• That redoubtable Jesuit, Paul Mankowski, writes to the editors of America: “‘I don't believe the Holy Spirit will let [disaster] happen provided the Spirit hears from Catholics who are aware of their right to the Eucharist.' This from Bishop William McManus [America, November 14, 1992]. As I understand it, the Bishop's pneumatology runs like this: the action of the Holy Spirit is contingent upon the action of believers which is itself contingent upon their awareness of rights. A novel perspective. May I venture to suggest that the older view, in which the Spirit proceeds from the Father and the Son, provides a surer foundation for Christian hope?”
• The argument over the justice of the Vietnam war will not be settled by these findings, but they do challenge dramatically one deeply entrenched aspect of the conventional wisdom. That wisdom has it that Vietnam was a poor man's war, fought by those at the bottom of the social ladder while the privileged evaded duty through myriad exemptions. Arnold Barnett of MIT and Timothy Stanley of West Point have published a ground-breaking study demonstrating that there was very slight disparity between rich and poor in terms of the most obvious suffering in the war-the number of fatalities. In researching the income level of the communities from which those who were killed came, they discovered that in three out of four instances the death rate of those from “upscale” communities was higher than the national average. One reason may be that combat-level officers, i.e., lieutenants and captains, typically came from higher social and educational strata. The authors comment: “If untrue, the belief that affluent citizens were conspicuously missing from the Vietnam War dead is harmful to all Americans. It demeans the sacrifices of the wealthy by implying that such sacrifices were nonexistent. It demeans the sacrifices of the nonwealthy by suggesting that, manipulated and misled, they shed their blood in a conflict in which the privileged and influential were unwilling to shed theirs.” The findings are the more dramatic when one takes into account the undoubted fact that the better-off had available to them academic and other immunities not available to the poor. As we said, the argument over whether U.S. actions in Vietnam were wise or just will surely continue, but the evidence would seem to be in that the criticism of the war based on “class analysis” is simply not supported by the facts.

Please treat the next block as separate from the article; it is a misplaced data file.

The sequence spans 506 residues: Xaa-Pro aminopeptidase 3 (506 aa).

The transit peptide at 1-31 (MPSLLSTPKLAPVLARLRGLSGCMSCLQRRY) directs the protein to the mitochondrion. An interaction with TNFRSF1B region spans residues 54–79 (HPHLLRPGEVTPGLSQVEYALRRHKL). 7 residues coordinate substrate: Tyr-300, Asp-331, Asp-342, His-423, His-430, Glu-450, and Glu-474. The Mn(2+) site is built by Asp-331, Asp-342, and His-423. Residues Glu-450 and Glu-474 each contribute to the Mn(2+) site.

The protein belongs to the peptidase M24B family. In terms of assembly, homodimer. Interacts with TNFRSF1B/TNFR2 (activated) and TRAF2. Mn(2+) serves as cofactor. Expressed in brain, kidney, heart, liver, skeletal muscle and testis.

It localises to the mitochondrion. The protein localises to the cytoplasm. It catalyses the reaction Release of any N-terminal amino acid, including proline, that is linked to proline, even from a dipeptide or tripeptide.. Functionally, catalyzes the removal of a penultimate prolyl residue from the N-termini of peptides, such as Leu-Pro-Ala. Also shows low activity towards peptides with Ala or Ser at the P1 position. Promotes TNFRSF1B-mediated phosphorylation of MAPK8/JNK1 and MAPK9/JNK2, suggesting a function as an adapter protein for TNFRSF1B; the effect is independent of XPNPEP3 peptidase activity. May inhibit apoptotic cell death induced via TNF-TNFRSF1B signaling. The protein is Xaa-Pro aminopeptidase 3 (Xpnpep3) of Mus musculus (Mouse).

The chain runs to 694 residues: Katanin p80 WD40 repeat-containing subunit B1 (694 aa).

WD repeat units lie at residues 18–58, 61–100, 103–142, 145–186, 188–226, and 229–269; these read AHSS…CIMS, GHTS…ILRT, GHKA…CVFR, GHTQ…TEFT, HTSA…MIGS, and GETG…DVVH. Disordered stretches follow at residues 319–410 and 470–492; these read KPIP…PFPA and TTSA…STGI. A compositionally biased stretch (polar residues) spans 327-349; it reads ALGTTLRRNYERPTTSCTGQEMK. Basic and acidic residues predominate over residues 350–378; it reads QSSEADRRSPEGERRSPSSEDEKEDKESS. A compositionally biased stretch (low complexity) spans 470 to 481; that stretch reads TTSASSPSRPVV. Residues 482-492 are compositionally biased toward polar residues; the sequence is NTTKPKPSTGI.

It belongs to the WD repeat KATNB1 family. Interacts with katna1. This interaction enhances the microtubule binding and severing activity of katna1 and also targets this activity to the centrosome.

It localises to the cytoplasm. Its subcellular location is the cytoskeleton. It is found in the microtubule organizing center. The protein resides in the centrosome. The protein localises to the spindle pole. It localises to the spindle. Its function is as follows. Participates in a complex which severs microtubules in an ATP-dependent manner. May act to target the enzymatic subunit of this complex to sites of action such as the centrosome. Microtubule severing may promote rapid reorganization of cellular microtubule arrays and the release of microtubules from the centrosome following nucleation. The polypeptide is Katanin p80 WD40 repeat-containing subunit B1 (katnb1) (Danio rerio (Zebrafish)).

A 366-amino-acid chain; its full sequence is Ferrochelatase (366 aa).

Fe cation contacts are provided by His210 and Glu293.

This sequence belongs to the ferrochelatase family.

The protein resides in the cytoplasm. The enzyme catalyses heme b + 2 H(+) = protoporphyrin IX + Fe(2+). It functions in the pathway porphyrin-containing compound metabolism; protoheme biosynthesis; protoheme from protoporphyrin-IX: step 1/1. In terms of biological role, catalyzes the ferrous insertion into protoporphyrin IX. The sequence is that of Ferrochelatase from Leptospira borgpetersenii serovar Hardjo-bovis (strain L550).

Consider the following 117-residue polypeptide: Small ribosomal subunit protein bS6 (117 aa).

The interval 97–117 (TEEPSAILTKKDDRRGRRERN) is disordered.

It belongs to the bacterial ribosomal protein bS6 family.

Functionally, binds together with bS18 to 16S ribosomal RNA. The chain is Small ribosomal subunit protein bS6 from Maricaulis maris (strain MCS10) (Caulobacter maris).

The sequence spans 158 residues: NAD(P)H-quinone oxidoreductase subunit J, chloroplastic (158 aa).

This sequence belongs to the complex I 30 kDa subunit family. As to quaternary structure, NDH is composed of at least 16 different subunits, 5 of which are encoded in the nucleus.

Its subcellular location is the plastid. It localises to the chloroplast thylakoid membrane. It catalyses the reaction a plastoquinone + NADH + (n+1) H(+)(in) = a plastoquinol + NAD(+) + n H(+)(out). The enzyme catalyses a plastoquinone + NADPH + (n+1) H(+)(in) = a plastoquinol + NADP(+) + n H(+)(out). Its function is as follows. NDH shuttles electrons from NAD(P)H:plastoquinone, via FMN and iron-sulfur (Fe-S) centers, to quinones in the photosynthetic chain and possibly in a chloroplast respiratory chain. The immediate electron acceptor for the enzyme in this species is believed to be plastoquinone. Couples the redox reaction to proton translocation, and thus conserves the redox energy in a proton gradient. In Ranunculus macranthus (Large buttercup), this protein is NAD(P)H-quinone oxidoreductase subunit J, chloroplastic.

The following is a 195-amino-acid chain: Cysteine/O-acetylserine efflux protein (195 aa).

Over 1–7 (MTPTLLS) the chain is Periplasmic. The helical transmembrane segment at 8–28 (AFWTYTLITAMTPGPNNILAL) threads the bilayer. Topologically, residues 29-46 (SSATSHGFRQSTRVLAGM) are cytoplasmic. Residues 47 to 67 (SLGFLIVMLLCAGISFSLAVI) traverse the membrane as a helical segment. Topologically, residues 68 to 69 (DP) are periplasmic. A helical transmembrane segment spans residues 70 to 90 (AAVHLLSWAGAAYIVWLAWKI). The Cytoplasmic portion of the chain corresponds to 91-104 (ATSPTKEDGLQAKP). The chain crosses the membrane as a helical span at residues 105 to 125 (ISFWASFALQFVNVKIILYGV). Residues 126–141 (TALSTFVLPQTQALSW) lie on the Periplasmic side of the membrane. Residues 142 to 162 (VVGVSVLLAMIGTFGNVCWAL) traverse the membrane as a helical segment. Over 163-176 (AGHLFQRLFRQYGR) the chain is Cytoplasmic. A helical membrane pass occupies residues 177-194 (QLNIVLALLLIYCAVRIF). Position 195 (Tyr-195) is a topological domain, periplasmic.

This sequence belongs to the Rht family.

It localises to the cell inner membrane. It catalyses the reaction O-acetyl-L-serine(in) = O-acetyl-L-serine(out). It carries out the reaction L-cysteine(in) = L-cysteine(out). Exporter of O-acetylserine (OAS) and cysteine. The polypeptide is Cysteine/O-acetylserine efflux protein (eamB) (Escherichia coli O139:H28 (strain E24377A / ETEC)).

• Harvard, Duke, Georgetown, MIT, Tufts, Yale, and Washington. That's a formidable array of universities. They all wrote to little Westminster School in Atlanta, Georgia, protesting its policy of hiring only faculty who are professing Christians. The threatening implication is that these prestigious schools might in the future be cool toward Westminster graduates seeking admission. Westminster has, from its beginning, identified itself as “a Christian independent day school for boys and girls.” In response to the heavy duty chastisement from the universities, Westminster headmaster William Clarkson says that the hiring policy is under review as part of a “plan to prepare the school for the twenty-first century.” In the twenty-first century, it seems all too probable, Westminster will—as the universities that take it to task now do—assiduously discriminate on the basis of class, race, and sex. It is called affirmative action or, more candidly, quotas. One is not only permitted, one is required, to discriminate regarding differences that are thought to make a difference. Or maybe the problem is that being a Christian makes too much of a difference to be tolerated, although that is not a very plausible explanation judging by most of the Christians of our acquaintance. In any event, the homogenization of institutions of education proceeds apace, and all in the name of pluralism.